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European Journal of Physical and Rehabilitation Medicine 2021 August;57(4):593-9

DOI: 10.23736/S1973-9087.21.06425-X

Copyright © 2021 EDIZIONI MINERVA MEDICA

lingua: Inglese

Role of vision in static balance in persons with and without visual impairments

Grzegorz BEDNARCZUK 1, 2 , Ida WISZOMIRSKA 3, Izabela RUTKOWSKA 1, Waldemar SKOWROŃSKI 1

1 Department of Movement Teaching, Faculty of Rehabilitation, Józef Piłsudski University of Physical Education, Warsaw, Poland; 2 Department of Adapted Physical Activity, Faculty of Rehabilitation, Józef Piłsudski University of Physical Education, Warsaw, Poland; 3 Department of Natural Science, Faculty of Rehabilitation, Józef Piłsudski University of Physical Education, Warsaw, Poland



BACKGROUND: Vision is one of the elements of the system responsible for maintaining static balance. Any visual impairments or conditions hampering the reception of visual stimuli may affect static balance. It would be interesting to identify to what extent people with different degrees of dysfunction and in different conditions are able to compensate for the inability to receive visual stimuli while maintaining balance.
AIM: The aim of this study was to determine the role of the vision in maintaining static balance. This study sought to assess balance and the degree of compensation when the possibility of receiving visual stimuli is limited in persons without visual impairments and persons with varying degrees of visual impairments.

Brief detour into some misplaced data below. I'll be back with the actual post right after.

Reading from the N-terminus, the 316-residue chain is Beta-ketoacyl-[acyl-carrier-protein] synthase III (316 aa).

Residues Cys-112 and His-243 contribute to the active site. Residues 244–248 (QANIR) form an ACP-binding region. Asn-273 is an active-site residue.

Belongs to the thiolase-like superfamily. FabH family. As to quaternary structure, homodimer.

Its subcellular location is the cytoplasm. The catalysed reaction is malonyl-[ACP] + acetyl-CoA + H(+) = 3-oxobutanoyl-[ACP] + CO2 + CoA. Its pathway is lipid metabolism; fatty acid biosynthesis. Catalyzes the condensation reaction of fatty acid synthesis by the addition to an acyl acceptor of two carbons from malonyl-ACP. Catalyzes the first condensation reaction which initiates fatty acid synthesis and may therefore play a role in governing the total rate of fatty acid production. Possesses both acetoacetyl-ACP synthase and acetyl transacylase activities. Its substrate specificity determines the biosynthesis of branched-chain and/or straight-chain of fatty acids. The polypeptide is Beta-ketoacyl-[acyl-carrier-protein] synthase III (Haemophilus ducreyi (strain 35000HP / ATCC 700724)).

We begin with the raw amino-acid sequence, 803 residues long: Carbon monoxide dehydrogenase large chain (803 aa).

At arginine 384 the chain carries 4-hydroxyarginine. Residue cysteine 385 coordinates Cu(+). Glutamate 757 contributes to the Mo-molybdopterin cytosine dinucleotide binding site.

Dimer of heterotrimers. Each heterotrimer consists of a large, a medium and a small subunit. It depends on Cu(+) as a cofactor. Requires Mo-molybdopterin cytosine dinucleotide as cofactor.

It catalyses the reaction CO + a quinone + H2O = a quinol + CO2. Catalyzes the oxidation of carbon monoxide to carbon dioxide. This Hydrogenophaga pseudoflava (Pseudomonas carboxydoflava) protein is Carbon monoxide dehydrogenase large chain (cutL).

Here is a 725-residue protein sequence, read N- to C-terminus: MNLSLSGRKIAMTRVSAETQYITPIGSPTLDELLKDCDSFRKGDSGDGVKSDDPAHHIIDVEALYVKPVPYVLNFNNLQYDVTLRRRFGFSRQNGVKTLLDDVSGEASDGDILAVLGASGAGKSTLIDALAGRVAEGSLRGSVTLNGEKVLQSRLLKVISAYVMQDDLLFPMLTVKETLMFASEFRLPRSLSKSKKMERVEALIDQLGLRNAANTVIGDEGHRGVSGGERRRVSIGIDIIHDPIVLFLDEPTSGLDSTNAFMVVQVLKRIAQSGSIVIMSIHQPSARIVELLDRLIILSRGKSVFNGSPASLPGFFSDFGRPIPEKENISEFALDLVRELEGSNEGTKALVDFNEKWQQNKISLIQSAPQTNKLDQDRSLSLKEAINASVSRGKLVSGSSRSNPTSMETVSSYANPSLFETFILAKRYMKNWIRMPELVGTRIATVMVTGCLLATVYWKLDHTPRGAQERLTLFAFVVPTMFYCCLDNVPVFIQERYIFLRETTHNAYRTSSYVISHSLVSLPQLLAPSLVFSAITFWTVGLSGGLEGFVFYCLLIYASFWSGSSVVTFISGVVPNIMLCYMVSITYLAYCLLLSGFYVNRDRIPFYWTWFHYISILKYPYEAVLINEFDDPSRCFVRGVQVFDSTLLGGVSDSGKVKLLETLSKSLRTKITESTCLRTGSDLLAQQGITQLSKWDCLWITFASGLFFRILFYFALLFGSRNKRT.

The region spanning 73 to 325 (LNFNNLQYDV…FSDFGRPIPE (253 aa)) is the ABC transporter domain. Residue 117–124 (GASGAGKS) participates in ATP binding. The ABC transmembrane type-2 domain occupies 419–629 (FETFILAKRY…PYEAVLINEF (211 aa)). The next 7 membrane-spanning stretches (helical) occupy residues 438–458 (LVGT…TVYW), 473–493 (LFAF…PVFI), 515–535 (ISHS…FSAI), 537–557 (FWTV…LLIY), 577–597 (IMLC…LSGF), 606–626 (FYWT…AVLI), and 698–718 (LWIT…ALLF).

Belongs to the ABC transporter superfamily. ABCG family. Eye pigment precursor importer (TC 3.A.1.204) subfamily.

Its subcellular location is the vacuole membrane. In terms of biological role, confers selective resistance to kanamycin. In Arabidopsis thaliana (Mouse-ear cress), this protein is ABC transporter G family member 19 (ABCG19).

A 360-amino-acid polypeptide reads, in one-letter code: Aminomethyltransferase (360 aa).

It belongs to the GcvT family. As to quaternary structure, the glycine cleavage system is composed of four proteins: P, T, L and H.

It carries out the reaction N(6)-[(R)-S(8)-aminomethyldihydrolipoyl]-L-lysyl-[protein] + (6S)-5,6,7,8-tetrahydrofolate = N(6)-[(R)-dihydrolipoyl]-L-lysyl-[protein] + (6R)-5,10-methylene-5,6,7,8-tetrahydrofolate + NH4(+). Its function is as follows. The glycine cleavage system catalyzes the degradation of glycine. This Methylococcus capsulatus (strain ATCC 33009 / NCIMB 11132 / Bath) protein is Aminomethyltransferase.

DESIGN: Controlled observational study.
SETTING: Main University Laboratory.
POPULATION: The study included 122 individuals, 81 of whom were visually impaired. The participants with visual impairments were divided into three groups according to their levels of disability.
METHODS: Subjects performed tests on a stabilographic platform: standing on both feet with eyes open and closed, single right- and left-leg stance with eyes open and closed. The center of pressure path length and the visual inspection indicator were analysed. Significance of differences between the groups regarding the visual inspection indicator and tests performed with eyes open and closed was assessed with the use of the Mann-Whitney U test. The effects and interactions between variables were verified using the ANOVA test for the main effects and factorial designs.
RESULTS: Differences were noted in balance of persons without visual impairments in single-leg stance tests with eyes open and closed as well as when standing on both feet with eyes open and closed. In persons with visual impairment, significant differences were observed in the single left-leg stance test with eyes open and closed only. Testing conditions and disability levels exerted a significant influence on static balance in single-leg tests.
CONCLUSIONS: The findings of the study confirm the role of vision in maintaining balance in the context of factors that may affect it, i.e. conditions (eyes open or closed) and possibilities of receiving visual stimuli (disability level).
CLINICAL REHABILITATION IMPACT: The significance of the visual effect was noted in single-leg tests. More demanding tests detect compensatory mechanisms of balance more accurately.


KEY WORDS: Compensation and redress; Movement; Vision tests

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